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Manga is a Japanese comic or graphic novel that has its roots in 19th Century art. Manga novels come in many genres, spanning from apparently mundane topics like business all the way through to horror and suspense.

One thing you shouldn’t kid yourself about before you start reading manga is that it is as profound and complex as any other Japanese cultural institution.

With this in mind it’s understandable that you might want a helping hand deciding on the best Japanese manga books Australia can get you started on.

Check out these classics and contemporary mangas to give you the ultimate intro to this deeply ingrained novel style.

  1. Akira by Katsuhiro Otomo

Akira is perhaps the quintessential manga novel: a cyberpunk masterpiece that not only covers a conflict between a host of rowdy characters but that also details themes of corruption, power and social isolation.

If you’re finding yourself wanting to get into manga then there is a good chance you have already seen the legendary film adaptation of the same name. However, this film is a highly condensed version of a very detailed manga, and whilst being an awesome watch, does not begin to dive into the subtleties of the post-apocalyptic wasteland that is manga Akira’s Tokyo.

Knowing that it runs so much deeper into a cataclysmic conflict makes it worth reading on its own.

  1. My Brother’s Husband by Gengoroh Tagame

Manga newbies may not be aware of this, as most of the famous manga revolves around fighting or conflict of some kind, but manga novels can be about absolutely anything!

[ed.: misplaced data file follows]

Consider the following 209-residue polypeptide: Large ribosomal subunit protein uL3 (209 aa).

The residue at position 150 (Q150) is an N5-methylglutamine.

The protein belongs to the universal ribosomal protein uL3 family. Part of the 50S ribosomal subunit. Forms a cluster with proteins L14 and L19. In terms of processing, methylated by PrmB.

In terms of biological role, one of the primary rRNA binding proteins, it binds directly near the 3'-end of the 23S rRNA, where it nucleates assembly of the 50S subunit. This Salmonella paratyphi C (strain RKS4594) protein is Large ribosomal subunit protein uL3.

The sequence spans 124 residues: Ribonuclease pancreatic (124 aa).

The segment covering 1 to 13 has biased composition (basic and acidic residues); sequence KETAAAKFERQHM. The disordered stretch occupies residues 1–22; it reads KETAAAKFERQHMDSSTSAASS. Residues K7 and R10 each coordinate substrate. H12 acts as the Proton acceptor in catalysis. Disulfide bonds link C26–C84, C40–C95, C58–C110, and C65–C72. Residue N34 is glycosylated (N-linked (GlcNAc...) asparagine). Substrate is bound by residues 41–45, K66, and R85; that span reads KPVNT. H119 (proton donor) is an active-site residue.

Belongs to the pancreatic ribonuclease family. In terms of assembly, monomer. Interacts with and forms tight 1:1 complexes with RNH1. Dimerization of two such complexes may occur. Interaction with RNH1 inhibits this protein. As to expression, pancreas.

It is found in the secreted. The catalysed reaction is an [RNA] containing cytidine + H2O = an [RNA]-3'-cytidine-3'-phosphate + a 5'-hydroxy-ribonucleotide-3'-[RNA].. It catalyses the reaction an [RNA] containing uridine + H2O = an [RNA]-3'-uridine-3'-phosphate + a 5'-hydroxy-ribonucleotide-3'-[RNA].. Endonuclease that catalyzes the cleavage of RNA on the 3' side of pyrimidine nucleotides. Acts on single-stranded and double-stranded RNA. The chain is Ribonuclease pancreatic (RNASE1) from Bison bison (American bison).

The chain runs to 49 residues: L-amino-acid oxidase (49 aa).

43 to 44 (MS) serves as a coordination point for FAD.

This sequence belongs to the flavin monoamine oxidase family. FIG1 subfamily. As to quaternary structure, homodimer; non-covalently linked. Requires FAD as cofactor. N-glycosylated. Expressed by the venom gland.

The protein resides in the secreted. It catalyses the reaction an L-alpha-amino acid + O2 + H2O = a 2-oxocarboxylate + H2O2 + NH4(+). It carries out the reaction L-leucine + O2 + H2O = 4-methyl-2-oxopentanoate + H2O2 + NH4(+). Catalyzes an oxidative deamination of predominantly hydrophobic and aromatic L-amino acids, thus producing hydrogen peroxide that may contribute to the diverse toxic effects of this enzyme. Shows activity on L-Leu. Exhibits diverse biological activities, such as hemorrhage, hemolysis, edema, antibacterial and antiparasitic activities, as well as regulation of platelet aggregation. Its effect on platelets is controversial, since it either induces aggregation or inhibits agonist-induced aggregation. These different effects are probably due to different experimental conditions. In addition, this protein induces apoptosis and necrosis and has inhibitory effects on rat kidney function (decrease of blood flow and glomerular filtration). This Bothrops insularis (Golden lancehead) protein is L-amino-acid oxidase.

Yes, there are no boundaries on what a manga novel can detail, and My Brother’s Husband is the perfect example of that. My Brother’s Husband is about a single Japanese father who receives a visit from his deceased twin’s Canadian husband.

My Brother’s Husband is viewed as a highly significant work in the manga style as it covers issues of homophobia in modern Japan whilst providing an insight into cultural differences across national boundaries.

You may be thinking, what about the action? And, hey, there’s nothing wrong with that. But it’s important to note that manga is a wide and varied style that is worth looking beyond the classic action stories, although the following is pretty legendary…

  1. Naruto by Masashi Kishimoto

Naruto is almost a genre in itself; a giant masterpiece that put manga on the international map and brought the style to legions of fans across the world. An incredibly accessible series for anyone looking to get into the behemoth that is the manga novel canon, Naruto plays on many themes through its plot of Naruto seeking to become the best ninja in his village.

Naruto truly is the ultimate place to find your bearings in the growing manga universe - plus it’s the ultimate place to learn the ropes in discussing the craft itself.

  1. Dragon Ball by Akira Toriyama

Well, any kid that grew up in Australia in the 90s and early-2000s knows about Dragon Ball, by way of its television adaptation Dragon Ball Z. And what we say here will only return the legendary series to the forefront of your imagination.

The Dragon Ball manga runs along similar plot lines as the television series, with alien-born, human-raised Son Goku, who seeks the dragon balls that can summon a dragon to grant him any wish.

That’s bringing back a few Cheez TV memories, isn’t it?


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